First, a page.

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Presentation on theme: "AP US GOVERNMENT & POLITICS. ELECTORAL COLLEGE (Explanation)"— Presentation transcript:



3 Presidential Term of Office TRADITION – Washington, etc. BREAK WITH TRADITION CONSTITUTIONAL AMENDMENT 1951 22 nd Amendment

4 POWERS OF THE PRESIDENT POWERS OF THE PRESIDENT ALONE Commander-in-chief of armed forces Commission officers in armed forces Grant reprieves and pardons for federal offenses (except impeachment) Convene Congress in special session Receive ambassadors – appoint officials Execute laws faithfully

5 POWERS OF THE PRESIDENT SHARED WITH THE SENATE Make treaties Appoint ambassadors, judges, high officials SHARED WITH CONGRESS AS A WHOLE Approve legislation

6 WHITE HOUSE OFFICE Essentially three ways president can organize his personal staff: 1) PYRAMID STRUCTURE – assistants report through hierarchy to chief of staff (Eisenhower, Nixon, Reagan, Bush, Clinton)

7 White House Office (con’t) 2) CIRCULAR STRUCTURE Cabinet secretaries and assistants report directly to the president (Carter) 3) AD HOC STRUCUTRE Task forces, committees, informal groups deal directly with president (Clinton, for a while) *NOTE: common for Presidents to mix methods

8 EXECUTIVE OFFICE of the PRESIDENT *Agencies report directly to president *Perform staff services for him (though not located in White House itself) Principle agencies: Office of Management and Budget Director of National Intelligence Office of Economic Advisers Office of Personnel Management Office of U. S. Trade Representative

9 PRESIDENTS CABINET Fifteen executive branch departments of the federal government Abundance of political appointments NOTE the Cabinet Departments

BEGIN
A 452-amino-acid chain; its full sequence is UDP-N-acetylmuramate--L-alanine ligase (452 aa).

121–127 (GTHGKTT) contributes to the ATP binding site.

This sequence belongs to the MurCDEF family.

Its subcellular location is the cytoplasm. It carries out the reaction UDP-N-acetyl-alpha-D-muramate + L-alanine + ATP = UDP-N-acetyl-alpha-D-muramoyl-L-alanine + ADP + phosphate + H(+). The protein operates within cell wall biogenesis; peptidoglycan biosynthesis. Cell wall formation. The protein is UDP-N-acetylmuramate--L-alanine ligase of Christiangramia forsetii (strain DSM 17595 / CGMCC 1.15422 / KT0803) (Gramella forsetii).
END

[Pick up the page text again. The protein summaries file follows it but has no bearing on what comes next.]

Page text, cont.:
10 Independent Agencies, Commissions, Judgeships About 50 agencies and commissions to which the president appoints people. Heads of many independent agencies serve for fixed terms – removed only “for cause.” President can also appoint federal judges

11 Presidential Character Each president brings to White House a distinctive personality: Eisenhower: orderly, military, delegating Kennedy: bold, “pattern of personal rule and an atmosphere of improvisation” Johnson: master legislative strategist; persuasive; many personal decisions Nixon: knowledgeable; distrustful

12 Presidential Character (con’t) Ford: genial; at home with “give-and-take” Carter: outsider; moved from circular to pyramid structure Reagan: outsider; set agenda, left details to others; “Great Communicator” Bush: hand-on manager; extensive experience in federal government Clinton: attentive to public policy; informal

13 Power to Persuade Chief Executive of Government; Ceremonial Head of State Three Audiences: 1. Fellow politicians / leaders in Washington 2. Party activists and officeholders 3. “The Public” – but many different publics

14 Popularity and Influence Goal: convert personal popularity into congressional support to legislative programs Presidential coattails? (chart p. 391) Presidential popularity (chart p. 392) What do the tables/charts demonstrate?

15 Presidential Power to Say “No” “Executive Privilege”: withhold info. From Congress VETO Veto message Pocket veto (Pres. doesn’t sign within 10 days and Congress adjourned) Line-item veto (don’t have!) IMPOUNDMENT OF FUNDS


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